Will You Ever Hear a Brent Ryan “Protest Song”?

I’ll tell you as a disclaimer right now that I vowed to myself that in my musical career I would never get political.  My reasoning is twofold. One, I don’t ever want to isolate a valuable part of my fan-base. Secondly, I never want to boost my own ego to think that I know more about right and wrong simply because I’m a musician with a microphone. To me that seems manipulative in the same way that cult leaders are manipulative.  Being given a stage is a dangerous responsibility, and I try to protect myself from letting it get to my head.  Why is my political perspective any better than anybody else’s? Let me assure you right now that it is not. Don’t ever let me fool you into thinking otherwise.

A Little Brent Ryan Musical History

Let’s have a little fun. I really don’t know if have a “sound”. In the musician world we talk about finding “your sound”, some elusive part of your soul that has to be opened up through a variety of spiritual musical experiences and suddenly you’ve found your place among the spinning planets in perfect harmony with all of creation. Is there a Brent Ryan Sound? I don’t know…you tell me.

Is Kentucky the New Texas?

Perhaps I do write this post to poke at my fellow Texans a little bit. But I do it out of love. Why? Because I want Texas to continue to generate and value unique off-the-grid music. Alongside the exploding Texas music scene comes money. And when money gets big, a gold-rush of money chasers follow suit.  When that happens, the sincerity of organic songwriters with a unique voice can get left behind, lost in the crowd of screaming college kids that worship a supposed unique “Texas Country” performer who is really only regenerating a 1990’s sound, and brag about how rebellious it all is simply because it isn’t Nashville.  

Access Granted (Part 2 of a little historical perspective on Country Music)

The satisfaction of getting your music heard is easier and more accessible than ever.  Labels used to be the only avenue for mass distribution. One reason why so many musicians are broke is because they are shooting for mass distribution without a label, and that takes an office of people who light up cigars rolled in 100-dollar bills and laugh villainous laughs at you crazy hard-working types.  So, maybe don’t think about mass distribution. Maybe think about how you can get 100 people in your town to come out for a show. Maybe think about how you can use live streaming to be a part of people’s weekly lives in a meaningful way. Maybe work on the craft of writing songs that folks will keep coming back to when they need those sounds and lyrics to speak to them again.  This industry is filled with people who are suggesting last century industry strategies in a new century market.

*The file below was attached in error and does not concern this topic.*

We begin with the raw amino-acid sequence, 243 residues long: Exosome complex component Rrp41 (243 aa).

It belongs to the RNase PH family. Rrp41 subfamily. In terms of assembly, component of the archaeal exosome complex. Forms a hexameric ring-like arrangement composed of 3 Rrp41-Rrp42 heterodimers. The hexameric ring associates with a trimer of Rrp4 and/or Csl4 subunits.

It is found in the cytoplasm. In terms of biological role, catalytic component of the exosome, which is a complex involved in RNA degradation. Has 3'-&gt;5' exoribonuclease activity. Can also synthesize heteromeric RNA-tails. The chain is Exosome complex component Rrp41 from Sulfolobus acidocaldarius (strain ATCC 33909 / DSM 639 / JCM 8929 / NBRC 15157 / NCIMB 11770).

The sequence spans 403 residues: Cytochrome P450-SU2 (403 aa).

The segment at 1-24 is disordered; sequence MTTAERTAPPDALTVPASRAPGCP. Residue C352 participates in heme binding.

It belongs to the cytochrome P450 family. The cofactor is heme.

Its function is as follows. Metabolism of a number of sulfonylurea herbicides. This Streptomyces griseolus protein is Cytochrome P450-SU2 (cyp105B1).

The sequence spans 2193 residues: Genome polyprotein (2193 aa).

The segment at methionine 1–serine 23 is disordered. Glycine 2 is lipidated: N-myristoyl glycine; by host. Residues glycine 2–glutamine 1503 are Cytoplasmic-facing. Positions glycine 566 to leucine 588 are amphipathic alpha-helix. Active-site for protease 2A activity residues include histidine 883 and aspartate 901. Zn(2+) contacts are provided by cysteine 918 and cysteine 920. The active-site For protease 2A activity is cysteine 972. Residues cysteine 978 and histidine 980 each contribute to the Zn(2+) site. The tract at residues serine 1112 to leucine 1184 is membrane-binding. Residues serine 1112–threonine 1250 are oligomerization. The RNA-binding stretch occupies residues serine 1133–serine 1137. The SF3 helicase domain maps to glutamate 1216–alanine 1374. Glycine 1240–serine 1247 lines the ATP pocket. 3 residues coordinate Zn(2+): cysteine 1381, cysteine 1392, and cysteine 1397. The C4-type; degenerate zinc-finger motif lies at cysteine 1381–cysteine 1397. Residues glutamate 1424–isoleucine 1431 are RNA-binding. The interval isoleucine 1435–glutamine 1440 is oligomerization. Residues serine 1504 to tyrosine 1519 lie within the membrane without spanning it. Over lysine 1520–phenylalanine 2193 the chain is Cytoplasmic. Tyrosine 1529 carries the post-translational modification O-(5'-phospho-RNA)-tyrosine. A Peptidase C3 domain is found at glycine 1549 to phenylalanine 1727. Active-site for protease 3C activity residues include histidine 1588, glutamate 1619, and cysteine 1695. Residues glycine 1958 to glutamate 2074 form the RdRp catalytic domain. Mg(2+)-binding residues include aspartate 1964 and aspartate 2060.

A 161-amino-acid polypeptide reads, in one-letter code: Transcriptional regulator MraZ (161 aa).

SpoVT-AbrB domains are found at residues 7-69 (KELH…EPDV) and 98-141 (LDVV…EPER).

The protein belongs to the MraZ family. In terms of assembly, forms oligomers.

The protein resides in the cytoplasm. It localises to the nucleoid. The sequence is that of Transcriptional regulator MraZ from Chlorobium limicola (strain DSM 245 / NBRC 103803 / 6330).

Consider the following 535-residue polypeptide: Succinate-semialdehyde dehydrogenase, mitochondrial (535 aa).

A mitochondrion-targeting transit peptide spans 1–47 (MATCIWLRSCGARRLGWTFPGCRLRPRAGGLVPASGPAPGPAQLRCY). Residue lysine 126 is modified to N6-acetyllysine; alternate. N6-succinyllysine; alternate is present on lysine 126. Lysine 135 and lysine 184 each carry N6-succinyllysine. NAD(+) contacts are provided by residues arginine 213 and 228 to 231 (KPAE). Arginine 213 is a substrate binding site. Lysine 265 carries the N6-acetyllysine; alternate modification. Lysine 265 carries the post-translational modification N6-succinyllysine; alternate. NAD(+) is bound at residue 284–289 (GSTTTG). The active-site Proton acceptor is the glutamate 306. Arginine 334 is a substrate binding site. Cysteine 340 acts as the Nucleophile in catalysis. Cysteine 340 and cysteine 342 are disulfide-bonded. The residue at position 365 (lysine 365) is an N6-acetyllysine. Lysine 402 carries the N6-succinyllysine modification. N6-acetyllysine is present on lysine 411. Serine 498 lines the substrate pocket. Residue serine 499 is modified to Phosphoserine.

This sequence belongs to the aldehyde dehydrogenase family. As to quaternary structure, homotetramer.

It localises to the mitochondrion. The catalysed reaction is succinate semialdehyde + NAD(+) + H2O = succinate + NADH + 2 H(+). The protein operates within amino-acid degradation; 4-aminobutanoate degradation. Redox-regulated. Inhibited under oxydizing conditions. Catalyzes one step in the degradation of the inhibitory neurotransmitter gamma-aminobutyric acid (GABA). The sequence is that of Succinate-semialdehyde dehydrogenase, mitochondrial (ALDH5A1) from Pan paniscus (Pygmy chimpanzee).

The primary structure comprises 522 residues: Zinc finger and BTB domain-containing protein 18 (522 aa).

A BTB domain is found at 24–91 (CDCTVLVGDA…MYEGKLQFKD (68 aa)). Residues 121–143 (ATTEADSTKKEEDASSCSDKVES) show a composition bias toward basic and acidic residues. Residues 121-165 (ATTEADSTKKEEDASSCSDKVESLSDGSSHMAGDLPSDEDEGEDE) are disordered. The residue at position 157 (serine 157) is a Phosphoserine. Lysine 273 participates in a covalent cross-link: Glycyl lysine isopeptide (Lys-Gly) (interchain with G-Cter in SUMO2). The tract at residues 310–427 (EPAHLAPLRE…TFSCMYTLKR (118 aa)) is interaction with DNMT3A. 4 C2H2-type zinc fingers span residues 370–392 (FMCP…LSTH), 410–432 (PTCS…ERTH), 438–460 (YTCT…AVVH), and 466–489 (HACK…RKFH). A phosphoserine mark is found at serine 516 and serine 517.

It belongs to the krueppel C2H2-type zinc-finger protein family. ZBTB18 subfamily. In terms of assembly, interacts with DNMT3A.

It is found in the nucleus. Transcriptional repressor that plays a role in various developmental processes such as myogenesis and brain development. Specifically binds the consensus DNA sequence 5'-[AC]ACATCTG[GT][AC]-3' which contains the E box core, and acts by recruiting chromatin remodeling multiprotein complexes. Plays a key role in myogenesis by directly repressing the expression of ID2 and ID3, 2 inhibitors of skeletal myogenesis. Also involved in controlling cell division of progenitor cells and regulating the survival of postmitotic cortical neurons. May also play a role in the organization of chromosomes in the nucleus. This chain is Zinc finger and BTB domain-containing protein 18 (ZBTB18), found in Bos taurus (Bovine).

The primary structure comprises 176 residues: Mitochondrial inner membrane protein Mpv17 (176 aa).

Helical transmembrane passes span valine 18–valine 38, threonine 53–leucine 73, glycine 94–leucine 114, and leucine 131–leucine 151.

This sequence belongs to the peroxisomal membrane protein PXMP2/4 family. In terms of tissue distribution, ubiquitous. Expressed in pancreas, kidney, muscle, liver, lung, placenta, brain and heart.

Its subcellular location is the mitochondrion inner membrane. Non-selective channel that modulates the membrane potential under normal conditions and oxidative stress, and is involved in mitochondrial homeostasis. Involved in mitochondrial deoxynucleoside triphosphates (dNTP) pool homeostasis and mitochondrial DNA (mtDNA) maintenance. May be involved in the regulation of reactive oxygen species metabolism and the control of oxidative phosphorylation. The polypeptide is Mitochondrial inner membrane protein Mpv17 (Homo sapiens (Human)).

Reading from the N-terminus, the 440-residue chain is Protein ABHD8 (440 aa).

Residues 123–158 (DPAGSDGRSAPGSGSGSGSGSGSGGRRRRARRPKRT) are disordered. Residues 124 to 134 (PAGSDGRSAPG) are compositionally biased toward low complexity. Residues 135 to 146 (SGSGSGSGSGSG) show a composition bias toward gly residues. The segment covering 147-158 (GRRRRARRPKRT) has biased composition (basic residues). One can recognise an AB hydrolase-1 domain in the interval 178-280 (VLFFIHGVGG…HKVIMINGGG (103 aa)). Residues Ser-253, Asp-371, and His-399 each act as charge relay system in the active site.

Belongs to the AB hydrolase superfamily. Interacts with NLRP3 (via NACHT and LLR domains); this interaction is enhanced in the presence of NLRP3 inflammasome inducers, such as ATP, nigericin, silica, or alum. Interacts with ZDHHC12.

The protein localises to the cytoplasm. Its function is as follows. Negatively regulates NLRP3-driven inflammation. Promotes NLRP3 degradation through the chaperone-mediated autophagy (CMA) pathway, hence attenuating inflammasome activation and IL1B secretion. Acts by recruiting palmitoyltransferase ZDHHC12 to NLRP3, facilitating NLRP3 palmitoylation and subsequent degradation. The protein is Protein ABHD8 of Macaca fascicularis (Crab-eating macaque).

Is Country Music Traditional? (part 1 of a little music-history reflection)

When I think about genres of music in America that are traditional, few genres come to mind that would outperform Country-western music on that specific characteristic.  Perhaps Blues, which traces its origins back to slaves singing old spirituals while working crops in the fields.  Otherwise I would think Country-western music is high on the list of traditional genres that American music listeners enjoy.  As a good American boy from Texas, it’s easy for me to think that country music has just sort of always been here. But lately, I’ve been learning some history that has caused my perspective to change.